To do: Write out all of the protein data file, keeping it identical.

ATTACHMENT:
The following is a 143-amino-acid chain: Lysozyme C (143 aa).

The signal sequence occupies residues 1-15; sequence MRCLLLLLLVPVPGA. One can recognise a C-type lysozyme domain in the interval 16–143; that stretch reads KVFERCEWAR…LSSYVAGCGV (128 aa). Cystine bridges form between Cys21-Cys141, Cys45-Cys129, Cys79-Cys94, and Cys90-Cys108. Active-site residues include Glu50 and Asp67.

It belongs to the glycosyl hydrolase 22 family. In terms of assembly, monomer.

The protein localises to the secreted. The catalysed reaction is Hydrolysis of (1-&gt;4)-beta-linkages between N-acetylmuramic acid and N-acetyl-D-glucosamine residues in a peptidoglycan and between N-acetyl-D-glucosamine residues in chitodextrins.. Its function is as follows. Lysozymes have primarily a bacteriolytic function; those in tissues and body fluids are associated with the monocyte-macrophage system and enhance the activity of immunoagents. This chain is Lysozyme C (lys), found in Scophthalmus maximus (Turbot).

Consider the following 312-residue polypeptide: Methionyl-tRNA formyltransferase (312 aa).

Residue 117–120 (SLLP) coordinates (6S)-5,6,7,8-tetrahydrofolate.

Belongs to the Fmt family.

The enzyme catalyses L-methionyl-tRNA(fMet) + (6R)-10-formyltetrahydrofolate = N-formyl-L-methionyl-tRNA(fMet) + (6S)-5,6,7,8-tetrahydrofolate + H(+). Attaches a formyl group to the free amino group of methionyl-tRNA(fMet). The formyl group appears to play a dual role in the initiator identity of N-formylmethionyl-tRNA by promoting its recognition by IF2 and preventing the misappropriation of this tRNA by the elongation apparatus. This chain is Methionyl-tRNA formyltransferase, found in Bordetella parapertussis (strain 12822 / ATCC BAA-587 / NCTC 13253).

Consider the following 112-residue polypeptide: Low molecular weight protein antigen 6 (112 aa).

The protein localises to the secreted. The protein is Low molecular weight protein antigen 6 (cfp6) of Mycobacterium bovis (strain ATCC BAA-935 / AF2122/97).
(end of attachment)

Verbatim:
The following is a 143-amino-acid chain: Lysozyme C (143 aa).

The signal sequence occupies residues 1-15; sequence MRCLLLLLLVPVPGA. One can recognise a C-type lysozyme domain in the interval 16–143; that stretch reads KVFERCEWAR…LSSYVAGCGV (128 aa). Cystine bridges form between Cys21-Cys141, Cys45-Cys129, Cys79-Cys94, and Cys90-Cys108. Active-site residues include Glu50 and Asp67.

It belongs to the glycosyl hydrolase 22 family. In terms of assembly, monomer.

The protein localises to the secreted. The catalysed reaction is Hydrolysis of (1-&gt;4)-beta-linkages between N-acetylmuramic acid and N-acetyl-D-glucosamine residues in a peptidoglycan and between N-acetyl-D-glucosamine residues in chitodextrins.. Its function is as follows. Lysozymes have primarily a bacteriolytic function; those in tissues and body fluids are associated with the monocyte-macrophage system and enhance the activity of immunoagents. This chain is Lysozyme C (lys), found in Scophthalmus maximus (Turbot).

Consider the following 312-residue polypeptide: Methionyl-tRNA formyltransferase (312 aa).

Residue 117–120 (SLLP) coordinates (6S)-5,6,7,8-tetrahydrofolate.

Belongs to the Fmt family.

The enzyme catalyses L-methionyl-tRNA(fMet) + (6R)-10-formyltetrahydrofolate = N-formyl-L-methionyl-tRNA(fMet) + (6S)-5,6,7,8-tetrahydrofolate + H(+). Attaches a formyl group to the free amino group of methionyl-tRNA(fMet). The formyl group appears to play a dual role in the initiator identity of N-formylmethionyl-tRNA by promoting its recognition by IF2 and preventing the misappropriation of this tRNA by the elongation apparatus. This chain is Methionyl-tRNA formyltransferase, found in Bordetella parapertussis (strain 12822 / ATCC BAA-587 / NCTC 13253).

Consider the following 112-residue polypeptide: Low molecular weight protein antigen 6 (112 aa).

The protein localises to the secreted. The protein is Low molecular weight protein antigen 6 (cfp6) of Mycobacterium bovis (strain ATCC BAA-935 / AF2122/97).